The movie features Billy Beane, the general manager of the Oakland A’s, and his struggle to make a success out of a small-market franchise in a world where baseball teams with the most money can buy the best players.
Nothing to dispute there; the New York Yankees, Boston Red Sox and a few other big-market teams have the money and buy the best players when they can. (I hate them, too, by the way.) But to watch “Moneyball,” one would think that Beane, played by Brad Pitt, was a genius because, with the astute guidance of a lovably pudgy baseball nerd, he forced the manager to play Scott Hatteberg, a poor fielder with an excellent on-base percentage, at first base, and pulled off a trade that brought in a reliever named Ricardo Rincon, who also projected well in the mathematical equations Beane and his sidekick decided led directly to wins. Those are the two key bits of baseball strategy in the movie. Watching it, one would think that those moves led inexorably to the record-breaking 20-game winning streak of the 2002 A’s.
And that is the deceit of the movie, one that the writers, directors and actors had to know. Why were the A’s successful that year? The main reason was that they had three of the best starters in the American League — Tim Hudson, Barry Zito and Mark Mulder — pitching for them. All three were drafted on the recommendation of the team’s scouts, who are portrayed in the movie as morons who just don’t get it. Zito, the A’s first-round pick in 1999, won the Cy Young Award in 2002 with a 23-5 win-loss record and a 2.75 earned run average. Hudson, selected in the sixth round by the A’s in 1997, went 15-9 in 2002 with a 2.98 earned run average. And Mulder, picked in the first round by the A’s in 1998, went 19-7 with a 3.47 earned run average.
Yet Zito and Mulder are not mentioned in the movie, while Hudson is shown only fleetingly, blowing an 11-0 lead. And there is only one brief action shot of the other true star of that 2002 team — Miguel Tejada, the Dominican shortstop the A’s signed as a teenager. All Tejada did that year was bat .308 and hit 34 home runs and win the American League’s Most Valuable Player award. What did moneyball have to do with these four key players? Nothing. And what happened to the genius of Billy Beane after they all eventually left the A’s? The team has barely been heard from since. Other small-market teams, including the Minnesota Twins, Milwaukee Brewers and Tampa Bay Rays, have far outpaced them.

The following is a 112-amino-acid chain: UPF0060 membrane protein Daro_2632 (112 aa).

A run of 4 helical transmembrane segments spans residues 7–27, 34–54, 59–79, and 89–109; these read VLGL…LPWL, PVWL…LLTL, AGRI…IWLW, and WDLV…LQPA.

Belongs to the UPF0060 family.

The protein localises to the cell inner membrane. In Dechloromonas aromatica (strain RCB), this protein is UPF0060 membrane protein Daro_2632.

But enough about the inside-baseball aspect. My biggest problem with “Moneyball” has more to do with aesthetics and the meaning of life. This is my answer to those friends who think that “Moneyball” is some paean to the underdogs. That notion is garbage — it really is an ode to the old Vince Lombardi saying (which was not his, but that is another story), “Winning isn’t everything, it’s the only thing.” If the moneyball concept worked to perfection, what would it lead to? A team full of Scott Hattebergs who play no defense, hit okay but not great and draw a ton of walks.
Nothing against Hatteberg — it was not his fault that he became a symbol; he was just a ballplayer. But what is the beauty of baseball? What is its meaning beyond wins and losses?
The thrill of baseball has nothing to do with statistics, as much a part of the game as they are. It has to do with the athletic skill of the players: the rifle throw from right field to third base; the dazzling speed of a runner stealing a base; the grace of a second baseman making the turn on a double play.
Perhaps “Moneyball” struck a chord with audiences because it presented what seemed like a fresh, unromantic, realist’s view while also presenting a smart plan of attack for the little guys. But in doing so, it not only perpetrated a fraud, it also glorified statistics over beauty and joy, and that is a trade-off that diminishes life itself.
The writer is an associate editor of The Post. His latest book is “Where He Came From: The Story of Barack Obama,” to be published next summer.